"'Dan,' he said, 'someday you’re going to die.' And I wondered, what does that have to do with tax protest? 'And when you die,' he continued, 'you’re going to be remembered for something. You need to decide whether this is what you want to be remembered for.'" - Dan Olinger
I have always thought of jealous adults as childish. But as I thought more about the matter, I came to realize that many of the sins we see so clearly in childhood carry over into adulthood. We simply learn to hide them better. For many of us, the weaknesses and sins we displayed in childhood are still with us: jealousy, laziness, a critical spirit, fits of temper, etc.
The other day, I was teaching our AWANA kids about how Laban was jealous of Jacob. God blessed Laban with wealth (in those days, measured in livestock). Jacob, who started raising livestock with Laban’s rejects, began to catch up to and surpass Laban (Genesis 30-31). Laban and his sons became so jealous that Jacob and his family had to escape for their lives. Had God not warned Laban in a dream, he may well have killed Jacob.
Johann Strauss Sr. was a musical genius, but he envied his son, Johan Strauss Jr., who surpassed him in genius and fame. When we speak of the “Strauss Waltzes,” we are usually talking about the work of Johann Jr. Time and time again we hear stories of parents jealous of their children’s talents, beauty, or “breaks in life.” I am among those who want my children to have everything so that I can move in with them!
A.W. Tozer wrote,
O God, let me die rather than to go on day by day living wrong. I do not want to become a careless, fleshly old man. I want to be right so that I can die right! Lord, I do not want my life to be extended if it would mean that I should cease to live right and fail in my mission to glorify you all of my days!4
I find this would be the desire of most of the senior saints in our churches, but it isn’t as easy as it sounds. As they often say, “growing old isn’t for sissies.”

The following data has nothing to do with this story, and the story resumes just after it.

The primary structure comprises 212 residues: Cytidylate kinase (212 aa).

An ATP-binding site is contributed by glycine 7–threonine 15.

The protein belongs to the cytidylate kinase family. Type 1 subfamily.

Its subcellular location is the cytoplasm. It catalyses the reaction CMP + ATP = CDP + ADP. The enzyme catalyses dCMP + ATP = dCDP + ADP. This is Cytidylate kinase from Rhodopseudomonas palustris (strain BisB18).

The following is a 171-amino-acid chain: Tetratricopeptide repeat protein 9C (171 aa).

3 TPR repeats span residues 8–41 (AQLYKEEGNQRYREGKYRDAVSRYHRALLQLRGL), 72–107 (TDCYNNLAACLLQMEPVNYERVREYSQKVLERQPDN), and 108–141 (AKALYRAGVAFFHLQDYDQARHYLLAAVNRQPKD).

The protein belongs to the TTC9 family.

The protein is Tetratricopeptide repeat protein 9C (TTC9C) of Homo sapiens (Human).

First of all, don’t give up! The apostle Paul told us to “press toward the mark for the prize of the high calling of God in Christ Jesus” (Phil. 3:14). Our senior years are that last quarter of the race where the finish line is in sight, and though the strength is waning fast, we must keep looking unto Jesus Who is the Author and Finisher of our faith (Heb. 12:2). Scripture exalts the worthiness of the senior years, and our generation needs us even if they don’t realize it.
From Faith Pulpit, used with permission.
If you have ever heard someone say, “You just had to have been there,” or, “Hindsight is so much better than foresight,” then you are also hearing what senior saints often think in the church. No one knows how seniors think or feel until they’ve become one, and no one sees from their perspective until they’ve been a senior themselves. I turned 67 this year and only feel that I’m beginning to understand what many of these great saints are saying.
The seniors in our churches were the baby boomers of the post-war years. The Pew Research group says that they are now 28% of evangelical church attendance and make up about one-third of the total population. They also find that boomers don’t consider themselves “old” until at least age 72. On June 1, 2011, it is estimated that 10,000 boomers turned 65, and the trends show they are returning to church faster than other demographic groups. I would say that the percentage of seniors in our fundamental Baptist churches is higher than the national average.